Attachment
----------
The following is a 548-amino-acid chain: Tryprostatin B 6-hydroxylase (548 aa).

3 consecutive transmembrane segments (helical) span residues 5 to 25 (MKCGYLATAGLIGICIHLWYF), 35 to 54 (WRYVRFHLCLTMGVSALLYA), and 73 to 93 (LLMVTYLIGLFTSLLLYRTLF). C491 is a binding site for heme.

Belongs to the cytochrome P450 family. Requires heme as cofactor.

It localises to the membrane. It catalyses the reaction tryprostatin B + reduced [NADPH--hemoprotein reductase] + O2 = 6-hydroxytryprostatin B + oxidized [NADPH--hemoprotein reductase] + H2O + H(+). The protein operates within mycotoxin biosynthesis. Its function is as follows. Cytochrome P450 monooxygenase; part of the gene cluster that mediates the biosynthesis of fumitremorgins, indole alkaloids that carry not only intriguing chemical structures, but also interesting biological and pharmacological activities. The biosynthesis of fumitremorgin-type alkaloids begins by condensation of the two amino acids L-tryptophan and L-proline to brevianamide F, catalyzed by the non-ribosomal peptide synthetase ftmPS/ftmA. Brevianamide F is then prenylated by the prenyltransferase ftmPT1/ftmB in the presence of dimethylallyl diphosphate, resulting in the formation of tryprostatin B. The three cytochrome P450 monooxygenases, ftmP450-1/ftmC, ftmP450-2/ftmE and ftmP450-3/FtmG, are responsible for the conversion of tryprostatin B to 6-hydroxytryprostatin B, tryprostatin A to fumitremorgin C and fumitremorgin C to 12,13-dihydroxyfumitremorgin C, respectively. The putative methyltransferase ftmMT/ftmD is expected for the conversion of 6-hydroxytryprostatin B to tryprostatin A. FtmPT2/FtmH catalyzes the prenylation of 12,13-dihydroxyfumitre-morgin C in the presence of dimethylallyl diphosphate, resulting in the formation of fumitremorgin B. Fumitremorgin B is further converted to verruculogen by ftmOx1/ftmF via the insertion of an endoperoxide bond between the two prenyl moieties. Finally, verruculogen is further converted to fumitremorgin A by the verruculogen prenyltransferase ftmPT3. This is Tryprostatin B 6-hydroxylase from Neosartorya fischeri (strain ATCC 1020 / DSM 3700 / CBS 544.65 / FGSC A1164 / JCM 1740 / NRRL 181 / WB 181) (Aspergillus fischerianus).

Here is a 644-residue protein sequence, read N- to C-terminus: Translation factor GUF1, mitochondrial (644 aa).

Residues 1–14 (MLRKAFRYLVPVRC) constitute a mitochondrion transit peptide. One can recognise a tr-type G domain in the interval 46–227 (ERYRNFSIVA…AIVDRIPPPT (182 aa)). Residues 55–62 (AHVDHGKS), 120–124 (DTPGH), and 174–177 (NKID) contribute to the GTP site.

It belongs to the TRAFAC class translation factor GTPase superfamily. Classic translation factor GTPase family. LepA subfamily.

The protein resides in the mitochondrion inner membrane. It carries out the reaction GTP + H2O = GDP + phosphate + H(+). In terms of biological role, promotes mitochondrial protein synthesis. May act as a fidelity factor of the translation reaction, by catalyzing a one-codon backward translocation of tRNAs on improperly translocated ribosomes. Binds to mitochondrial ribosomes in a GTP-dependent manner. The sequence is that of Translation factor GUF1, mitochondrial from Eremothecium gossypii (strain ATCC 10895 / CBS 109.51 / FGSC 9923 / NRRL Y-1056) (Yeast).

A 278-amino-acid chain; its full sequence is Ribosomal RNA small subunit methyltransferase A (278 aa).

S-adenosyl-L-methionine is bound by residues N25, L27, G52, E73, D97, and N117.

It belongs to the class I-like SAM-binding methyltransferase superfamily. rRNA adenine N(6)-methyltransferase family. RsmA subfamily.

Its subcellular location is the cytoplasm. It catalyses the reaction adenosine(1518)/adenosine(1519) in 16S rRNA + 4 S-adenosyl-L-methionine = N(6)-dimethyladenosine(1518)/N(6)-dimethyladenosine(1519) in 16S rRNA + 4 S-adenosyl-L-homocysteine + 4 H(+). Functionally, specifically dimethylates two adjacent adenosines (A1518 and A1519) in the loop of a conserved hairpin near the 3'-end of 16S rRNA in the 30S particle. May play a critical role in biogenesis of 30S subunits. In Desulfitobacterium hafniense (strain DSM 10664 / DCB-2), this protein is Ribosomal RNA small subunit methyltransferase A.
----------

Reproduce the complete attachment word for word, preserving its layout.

The following is a 548-amino-acid chain: Tryprostatin B 6-hydroxylase (548 aa).

3 consecutive transmembrane segments (helical) span residues 5 to 25 (MKCGYLATAGLIGICIHLWYF), 35 to 54 (WRYVRFHLCLTMGVSALLYA), and 73 to 93 (LLMVTYLIGLFTSLLLYRTLF). C491 is a binding site for heme.

Belongs to the cytochrome P450 family. Requires heme as cofactor.

It localises to the membrane. It catalyses the reaction tryprostatin B + reduced [NADPH--hemoprotein reductase] + O2 = 6-hydroxytryprostatin B + oxidized [NADPH--hemoprotein reductase] + H2O + H(+). The protein operates within mycotoxin biosynthesis. Its function is as follows. Cytochrome P450 monooxygenase; part of the gene cluster that mediates the biosynthesis of fumitremorgins, indole alkaloids that carry not only intriguing chemical structures, but also interesting biological and pharmacological activities. The biosynthesis of fumitremorgin-type alkaloids begins by condensation of the two amino acids L-tryptophan and L-proline to brevianamide F, catalyzed by the non-ribosomal peptide synthetase ftmPS/ftmA. Brevianamide F is then prenylated by the prenyltransferase ftmPT1/ftmB in the presence of dimethylallyl diphosphate, resulting in the formation of tryprostatin B. The three cytochrome P450 monooxygenases, ftmP450-1/ftmC, ftmP450-2/ftmE and ftmP450-3/FtmG, are responsible for the conversion of tryprostatin B to 6-hydroxytryprostatin B, tryprostatin A to fumitremorgin C and fumitremorgin C to 12,13-dihydroxyfumitremorgin C, respectively. The putative methyltransferase ftmMT/ftmD is expected for the conversion of 6-hydroxytryprostatin B to tryprostatin A. FtmPT2/FtmH catalyzes the prenylation of 12,13-dihydroxyfumitre-morgin C in the presence of dimethylallyl diphosphate, resulting in the formation of fumitremorgin B. Fumitremorgin B is further converted to verruculogen by ftmOx1/ftmF via the insertion of an endoperoxide bond between the two prenyl moieties. Finally, verruculogen is further converted to fumitremorgin A by the verruculogen prenyltransferase ftmPT3. This is Tryprostatin B 6-hydroxylase from Neosartorya fischeri (strain ATCC 1020 / DSM 3700 / CBS 544.65 / FGSC A1164 / JCM 1740 / NRRL 181 / WB 181) (Aspergillus fischerianus).

Here is a 644-residue protein sequence, read N- to C-terminus: Translation factor GUF1, mitochondrial (644 aa).

Residues 1–14 (MLRKAFRYLVPVRC) constitute a mitochondrion transit peptide. One can recognise a tr-type G domain in the interval 46–227 (ERYRNFSIVA…AIVDRIPPPT (182 aa)). Residues 55–62 (AHVDHGKS), 120–124 (DTPGH), and 174–177 (NKID) contribute to the GTP site.

It belongs to the TRAFAC class translation factor GTPase superfamily. Classic translation factor GTPase family. LepA subfamily.

The protein resides in the mitochondrion inner membrane. It carries out the reaction GTP + H2O = GDP + phosphate + H(+). In terms of biological role, promotes mitochondrial protein synthesis. May act as a fidelity factor of the translation reaction, by catalyzing a one-codon backward translocation of tRNAs on improperly translocated ribosomes. Binds to mitochondrial ribosomes in a GTP-dependent manner. The sequence is that of Translation factor GUF1, mitochondrial from Eremothecium gossypii (strain ATCC 10895 / CBS 109.51 / FGSC 9923 / NRRL Y-1056) (Yeast).

A 278-amino-acid chain; its full sequence is Ribosomal RNA small subunit methyltransferase A (278 aa).

S-adenosyl-L-methionine is bound by residues N25, L27, G52, E73, D97, and N117.

It belongs to the class I-like SAM-binding methyltransferase superfamily. rRNA adenine N(6)-methyltransferase family. RsmA subfamily.

Its subcellular location is the cytoplasm. It catalyses the reaction adenosine(1518)/adenosine(1519) in 16S rRNA + 4 S-adenosyl-L-methionine = N(6)-dimethyladenosine(1518)/N(6)-dimethyladenosine(1519) in 16S rRNA + 4 S-adenosyl-L-homocysteine + 4 H(+). Functionally, specifically dimethylates two adjacent adenosines (A1518 and A1519) in the loop of a conserved hairpin near the 3'-end of 16S rRNA in the 30S particle. May play a critical role in biogenesis of 30S subunits. In Desulfitobacterium hafniense (strain DSM 10664 / DCB-2), this protein is Ribosomal RNA small subunit methyltransferase A.